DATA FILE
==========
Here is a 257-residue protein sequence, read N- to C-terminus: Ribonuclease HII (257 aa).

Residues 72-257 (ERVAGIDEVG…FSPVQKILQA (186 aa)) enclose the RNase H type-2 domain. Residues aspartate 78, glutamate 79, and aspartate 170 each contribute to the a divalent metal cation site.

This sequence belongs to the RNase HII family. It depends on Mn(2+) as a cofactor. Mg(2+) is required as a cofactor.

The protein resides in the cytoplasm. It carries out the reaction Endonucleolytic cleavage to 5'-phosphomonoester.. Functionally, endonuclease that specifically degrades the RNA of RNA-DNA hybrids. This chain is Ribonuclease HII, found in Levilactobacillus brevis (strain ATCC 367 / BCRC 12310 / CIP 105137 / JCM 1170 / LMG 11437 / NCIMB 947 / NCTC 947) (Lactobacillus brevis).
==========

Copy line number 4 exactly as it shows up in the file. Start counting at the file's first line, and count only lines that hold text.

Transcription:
The protein resides in the cytoplasm. It carries out the reaction Endonucleolytic cleavage to 5'-phosphomonoester.. Functionally, endonuclease that specifically degrades the RNA of RNA-DNA hybrids. This chain is Ribonuclease HII, found in Levilactobacillus brevis (strain ATCC 367 / BCRC 12310 / CIP 105137 / JCM 1170 / LMG 11437 / NCIMB 947 / NCTC 947) (Lactobacillus brevis).